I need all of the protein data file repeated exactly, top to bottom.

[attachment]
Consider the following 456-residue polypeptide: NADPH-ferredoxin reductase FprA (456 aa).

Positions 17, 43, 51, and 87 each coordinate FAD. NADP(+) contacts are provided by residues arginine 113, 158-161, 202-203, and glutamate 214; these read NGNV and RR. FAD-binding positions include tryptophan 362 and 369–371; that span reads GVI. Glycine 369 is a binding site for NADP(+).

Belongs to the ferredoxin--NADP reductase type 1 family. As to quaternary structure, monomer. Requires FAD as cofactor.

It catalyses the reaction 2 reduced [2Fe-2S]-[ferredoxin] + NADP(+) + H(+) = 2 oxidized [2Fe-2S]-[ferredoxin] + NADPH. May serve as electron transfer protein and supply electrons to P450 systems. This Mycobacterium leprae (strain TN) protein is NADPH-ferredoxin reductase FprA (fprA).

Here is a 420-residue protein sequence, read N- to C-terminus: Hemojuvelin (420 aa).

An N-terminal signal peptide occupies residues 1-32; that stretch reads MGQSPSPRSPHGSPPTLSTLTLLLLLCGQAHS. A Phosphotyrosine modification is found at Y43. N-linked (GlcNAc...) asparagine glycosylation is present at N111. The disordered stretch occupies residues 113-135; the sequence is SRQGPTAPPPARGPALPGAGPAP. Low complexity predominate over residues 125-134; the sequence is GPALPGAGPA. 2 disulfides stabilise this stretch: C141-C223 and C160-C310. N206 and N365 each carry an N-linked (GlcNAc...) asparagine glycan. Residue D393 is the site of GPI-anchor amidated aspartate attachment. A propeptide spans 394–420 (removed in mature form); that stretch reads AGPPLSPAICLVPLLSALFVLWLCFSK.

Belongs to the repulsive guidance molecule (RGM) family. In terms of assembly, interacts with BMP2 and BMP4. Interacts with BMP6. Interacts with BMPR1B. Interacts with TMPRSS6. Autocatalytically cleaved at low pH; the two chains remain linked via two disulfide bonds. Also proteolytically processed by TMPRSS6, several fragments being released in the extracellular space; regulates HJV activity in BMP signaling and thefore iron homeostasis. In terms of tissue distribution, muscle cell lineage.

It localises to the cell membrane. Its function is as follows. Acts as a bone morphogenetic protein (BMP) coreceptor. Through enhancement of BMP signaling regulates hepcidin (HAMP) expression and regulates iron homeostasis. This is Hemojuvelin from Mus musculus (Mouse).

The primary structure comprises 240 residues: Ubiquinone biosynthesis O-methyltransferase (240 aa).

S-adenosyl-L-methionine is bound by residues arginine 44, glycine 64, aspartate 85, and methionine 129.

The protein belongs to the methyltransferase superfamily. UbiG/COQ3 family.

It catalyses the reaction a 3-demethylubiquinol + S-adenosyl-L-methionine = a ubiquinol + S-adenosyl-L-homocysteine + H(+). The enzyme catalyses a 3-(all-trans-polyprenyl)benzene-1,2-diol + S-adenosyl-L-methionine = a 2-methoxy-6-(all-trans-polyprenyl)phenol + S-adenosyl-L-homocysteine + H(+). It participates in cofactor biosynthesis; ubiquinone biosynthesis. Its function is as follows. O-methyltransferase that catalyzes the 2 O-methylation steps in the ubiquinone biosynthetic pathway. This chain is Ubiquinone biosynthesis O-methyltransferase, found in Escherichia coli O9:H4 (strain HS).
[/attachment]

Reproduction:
Consider the following 456-residue polypeptide: NADPH-ferredoxin reductase FprA (456 aa).

Positions 17, 43, 51, and 87 each coordinate FAD. NADP(+) contacts are provided by residues arginine 113, 158-161, 202-203, and glutamate 214; these read NGNV and RR. FAD-binding positions include tryptophan 362 and 369–371; that span reads GVI. Glycine 369 is a binding site for NADP(+).

Belongs to the ferredoxin--NADP reductase type 1 family. As to quaternary structure, monomer. Requires FAD as cofactor.

It catalyses the reaction 2 reduced [2Fe-2S]-[ferredoxin] + NADP(+) + H(+) = 2 oxidized [2Fe-2S]-[ferredoxin] + NADPH. May serve as electron transfer protein and supply electrons to P450 systems. This Mycobacterium leprae (strain TN) protein is NADPH-ferredoxin reductase FprA (fprA).

Here is a 420-residue protein sequence, read N- to C-terminus: Hemojuvelin (420 aa).

An N-terminal signal peptide occupies residues 1-32; that stretch reads MGQSPSPRSPHGSPPTLSTLTLLLLLCGQAHS. A Phosphotyrosine modification is found at Y43. N-linked (GlcNAc...) asparagine glycosylation is present at N111. The disordered stretch occupies residues 113-135; the sequence is SRQGPTAPPPARGPALPGAGPAP. Low complexity predominate over residues 125-134; the sequence is GPALPGAGPA. 2 disulfides stabilise this stretch: C141-C223 and C160-C310. N206 and N365 each carry an N-linked (GlcNAc...) asparagine glycan. Residue D393 is the site of GPI-anchor amidated aspartate attachment. A propeptide spans 394–420 (removed in mature form); that stretch reads AGPPLSPAICLVPLLSALFVLWLCFSK.

Belongs to the repulsive guidance molecule (RGM) family. In terms of assembly, interacts with BMP2 and BMP4. Interacts with BMP6. Interacts with BMPR1B. Interacts with TMPRSS6. Autocatalytically cleaved at low pH; the two chains remain linked via two disulfide bonds. Also proteolytically processed by TMPRSS6, several fragments being released in the extracellular space; regulates HJV activity in BMP signaling and thefore iron homeostasis. In terms of tissue distribution, muscle cell lineage.

It localises to the cell membrane. Its function is as follows. Acts as a bone morphogenetic protein (BMP) coreceptor. Through enhancement of BMP signaling regulates hepcidin (HAMP) expression and regulates iron homeostasis. This is Hemojuvelin from Mus musculus (Mouse).

The primary structure comprises 240 residues: Ubiquinone biosynthesis O-methyltransferase (240 aa).

S-adenosyl-L-methionine is bound by residues arginine 44, glycine 64, aspartate 85, and methionine 129.

The protein belongs to the methyltransferase superfamily. UbiG/COQ3 family.

It catalyses the reaction a 3-demethylubiquinol + S-adenosyl-L-methionine = a ubiquinol + S-adenosyl-L-homocysteine + H(+). The enzyme catalyses a 3-(all-trans-polyprenyl)benzene-1,2-diol + S-adenosyl-L-methionine = a 2-methoxy-6-(all-trans-polyprenyl)phenol + S-adenosyl-L-homocysteine + H(+). It participates in cofactor biosynthesis; ubiquinone biosynthesis. Its function is as follows. O-methyltransferase that catalyzes the 2 O-methylation steps in the ubiquinone biosynthetic pathway. This chain is Ubiquinone biosynthesis O-methyltransferase, found in Escherichia coli O9:H4 (strain HS).